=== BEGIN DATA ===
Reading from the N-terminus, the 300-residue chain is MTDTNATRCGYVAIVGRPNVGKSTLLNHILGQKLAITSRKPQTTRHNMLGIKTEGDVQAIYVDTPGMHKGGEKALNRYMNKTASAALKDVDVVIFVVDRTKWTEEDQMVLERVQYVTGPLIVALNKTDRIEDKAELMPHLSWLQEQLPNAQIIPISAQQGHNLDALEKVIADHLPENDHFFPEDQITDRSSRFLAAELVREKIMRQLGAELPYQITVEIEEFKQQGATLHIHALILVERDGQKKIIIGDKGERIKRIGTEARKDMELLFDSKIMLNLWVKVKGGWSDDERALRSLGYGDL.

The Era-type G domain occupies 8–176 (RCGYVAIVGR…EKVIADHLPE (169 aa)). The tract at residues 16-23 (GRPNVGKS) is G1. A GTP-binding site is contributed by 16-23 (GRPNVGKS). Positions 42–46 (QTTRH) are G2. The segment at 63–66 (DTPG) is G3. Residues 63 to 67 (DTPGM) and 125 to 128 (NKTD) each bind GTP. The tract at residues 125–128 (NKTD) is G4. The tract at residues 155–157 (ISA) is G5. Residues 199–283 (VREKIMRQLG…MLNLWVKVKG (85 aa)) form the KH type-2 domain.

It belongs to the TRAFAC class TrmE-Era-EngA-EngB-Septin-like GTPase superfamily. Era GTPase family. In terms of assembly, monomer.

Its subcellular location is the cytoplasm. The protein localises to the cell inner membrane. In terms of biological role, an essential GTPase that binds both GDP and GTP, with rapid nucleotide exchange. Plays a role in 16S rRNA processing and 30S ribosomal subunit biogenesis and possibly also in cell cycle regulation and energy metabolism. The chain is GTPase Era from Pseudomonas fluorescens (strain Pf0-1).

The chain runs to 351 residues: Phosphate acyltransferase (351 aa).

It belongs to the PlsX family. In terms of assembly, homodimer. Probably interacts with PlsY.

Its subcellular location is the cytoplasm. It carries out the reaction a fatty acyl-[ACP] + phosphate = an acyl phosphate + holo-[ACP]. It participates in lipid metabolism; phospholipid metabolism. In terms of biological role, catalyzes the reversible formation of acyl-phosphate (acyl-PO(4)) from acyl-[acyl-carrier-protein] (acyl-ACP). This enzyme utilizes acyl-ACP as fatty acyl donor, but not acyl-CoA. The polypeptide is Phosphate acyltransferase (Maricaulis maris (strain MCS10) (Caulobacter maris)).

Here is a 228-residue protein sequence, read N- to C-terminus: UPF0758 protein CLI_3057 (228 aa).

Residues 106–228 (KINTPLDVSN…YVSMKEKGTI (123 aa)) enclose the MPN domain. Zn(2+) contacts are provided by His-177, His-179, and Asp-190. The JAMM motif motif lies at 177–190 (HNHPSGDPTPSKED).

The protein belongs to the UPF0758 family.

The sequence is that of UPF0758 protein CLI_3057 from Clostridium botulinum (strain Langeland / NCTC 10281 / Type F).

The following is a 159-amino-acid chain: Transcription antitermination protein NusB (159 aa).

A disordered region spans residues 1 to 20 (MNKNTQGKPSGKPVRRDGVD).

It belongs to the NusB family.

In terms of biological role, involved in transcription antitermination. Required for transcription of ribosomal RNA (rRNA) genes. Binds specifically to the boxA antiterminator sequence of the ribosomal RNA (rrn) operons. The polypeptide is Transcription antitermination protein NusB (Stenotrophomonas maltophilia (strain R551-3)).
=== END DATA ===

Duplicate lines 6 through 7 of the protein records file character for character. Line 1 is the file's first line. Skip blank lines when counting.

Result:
It belongs to the PlsX family. In terms of assembly, homodimer. Probably interacts with PlsY.

Its subcellular location is the cytoplasm. It carries out the reaction a fatty acyl-[ACP] + phosphate = an acyl phosphate + holo-[ACP]. It participates in lipid metabolism; phospholipid metabolism. In terms of biological role, catalyzes the reversible formation of acyl-phosphate (acyl-PO(4)) from acyl-[acyl-carrier-protein] (acyl-ACP). This enzyme utilizes acyl-ACP as fatty acyl donor, but not acyl-CoA. The polypeptide is Phosphate acyltransferase (Maricaulis maris (strain MCS10) (Caulobacter maris)).